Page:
hazards of being constant stalled if we came off tow unexpectedly at low
After a few months The Firebird engineers came out with a novel
solution to address the towing issues. They developed a “Tow Assist Device”
that caused the glider to be accelerated when under tow and eliminated the
propensity of the glider to constant stall. Since we happened to have a Matrix
we received one and went out to test it and found it cured the problem. After
towing with it for a while, we decided to try it on other gliders as well, and
found that almost without exception, they were easier to launch on tow. It
turns out that while solving a trim issue on the Matrix, Firebird had actually
created the single greatest improvement to towing safety I have seen in my
towing history. We started buying the device and using them on all kinds of
gliders, eventually determining that the safety benefits were so enormous that
we required them to be used by all new tow pilots, on all gliders. Of course
then we ran into that age old problem. Since it was essentially an attachment
to a tow bridle, they parts and pieces were continually being lost, and we
could never get a reliable supply of tow assist devices.
We decided to redesign our tow bridles to incorporate the tow
assist as a built in feature of the product, and streamline the production by
bringing the production entirely in house. Many people have asked us why we are
so passionate on the tow assist device as a key component of our bridle and why
it is so important.
It’s important to remember that while towing is really pretty
simple and safe, it can go wrong very quickly. The most serious issues are
caused by the pilot being dramatically over towed right off launch and then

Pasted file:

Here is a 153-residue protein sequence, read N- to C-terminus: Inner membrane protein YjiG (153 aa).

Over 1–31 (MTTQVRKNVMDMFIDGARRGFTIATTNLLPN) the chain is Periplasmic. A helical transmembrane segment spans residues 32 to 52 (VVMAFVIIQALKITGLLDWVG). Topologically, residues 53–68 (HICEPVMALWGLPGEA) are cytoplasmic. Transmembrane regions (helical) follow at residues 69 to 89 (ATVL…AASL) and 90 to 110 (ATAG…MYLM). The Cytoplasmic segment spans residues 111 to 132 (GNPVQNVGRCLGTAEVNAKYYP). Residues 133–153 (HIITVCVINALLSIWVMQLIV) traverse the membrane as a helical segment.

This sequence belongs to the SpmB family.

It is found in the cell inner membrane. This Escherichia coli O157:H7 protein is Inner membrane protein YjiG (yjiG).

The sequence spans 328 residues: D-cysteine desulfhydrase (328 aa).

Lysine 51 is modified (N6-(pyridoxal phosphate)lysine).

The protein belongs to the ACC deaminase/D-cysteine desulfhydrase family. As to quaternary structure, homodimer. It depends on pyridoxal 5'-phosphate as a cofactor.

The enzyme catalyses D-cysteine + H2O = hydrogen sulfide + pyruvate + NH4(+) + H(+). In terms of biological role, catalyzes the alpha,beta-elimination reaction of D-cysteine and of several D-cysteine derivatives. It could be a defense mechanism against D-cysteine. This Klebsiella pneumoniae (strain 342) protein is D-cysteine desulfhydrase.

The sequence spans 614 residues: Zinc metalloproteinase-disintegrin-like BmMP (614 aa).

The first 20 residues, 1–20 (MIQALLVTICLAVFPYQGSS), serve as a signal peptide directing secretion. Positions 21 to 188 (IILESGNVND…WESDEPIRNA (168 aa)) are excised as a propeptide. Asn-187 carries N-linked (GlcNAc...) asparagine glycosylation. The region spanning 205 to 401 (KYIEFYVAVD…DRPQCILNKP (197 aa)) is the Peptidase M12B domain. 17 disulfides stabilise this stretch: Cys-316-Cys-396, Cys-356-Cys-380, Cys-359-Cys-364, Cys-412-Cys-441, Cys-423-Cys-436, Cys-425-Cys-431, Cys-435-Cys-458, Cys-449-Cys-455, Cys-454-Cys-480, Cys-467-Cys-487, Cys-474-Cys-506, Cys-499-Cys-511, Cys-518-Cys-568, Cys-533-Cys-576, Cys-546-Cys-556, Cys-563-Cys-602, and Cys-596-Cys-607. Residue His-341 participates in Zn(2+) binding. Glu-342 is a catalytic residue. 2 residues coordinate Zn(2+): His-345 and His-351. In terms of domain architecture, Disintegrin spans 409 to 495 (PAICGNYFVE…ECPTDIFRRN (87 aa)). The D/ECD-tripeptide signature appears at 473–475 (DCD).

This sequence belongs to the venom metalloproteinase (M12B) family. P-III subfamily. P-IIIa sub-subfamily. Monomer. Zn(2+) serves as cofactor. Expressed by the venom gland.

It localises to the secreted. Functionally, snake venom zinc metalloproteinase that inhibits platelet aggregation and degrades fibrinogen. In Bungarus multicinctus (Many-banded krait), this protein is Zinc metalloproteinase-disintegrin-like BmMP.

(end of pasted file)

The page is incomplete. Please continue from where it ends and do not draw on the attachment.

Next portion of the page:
having the weak link break. The Tow Assist, as it is incorporated into our
bridles does almost nothing when everything is going right. The sliding link
removes most of the tension on the speed trim system. If the pilot is being
over towed though say, right off launch and the glider is hanging back a wee
bit, it automatically trims the glider faster to allow it to come overhead.
This allows the glider to climb more efficiently and dramatically reduces the
towline forces. Once the glider is overhead the speed input that has been
introduced is automatically eliminated. A side benefit is that if the glider
starts to turn away from the tow line, the side that is diverging will
automatically have a bit of the speed system engaged to help turn the glider
back towards the tow line. This makes it dramatically easier for a new tow
pilot to stay in line with the tow.
There are a few purists out there who complain that the tow assist
device makes the pilot lazy, by requiring them to use less effort and skill to
fly a perfect tow. Our response is that yes, and power steering in my truck
makes me lazy as well, but I’m not about to give up the benefits to be
considered a purist…
This device dramatically reduces the potential for a pilot to
enter a constant stall right off launch, helps to prevent weak link breaks down
low, and makes it easier to control the glider while towing to altitude. As if
that wasn’t enough, wait there’s more….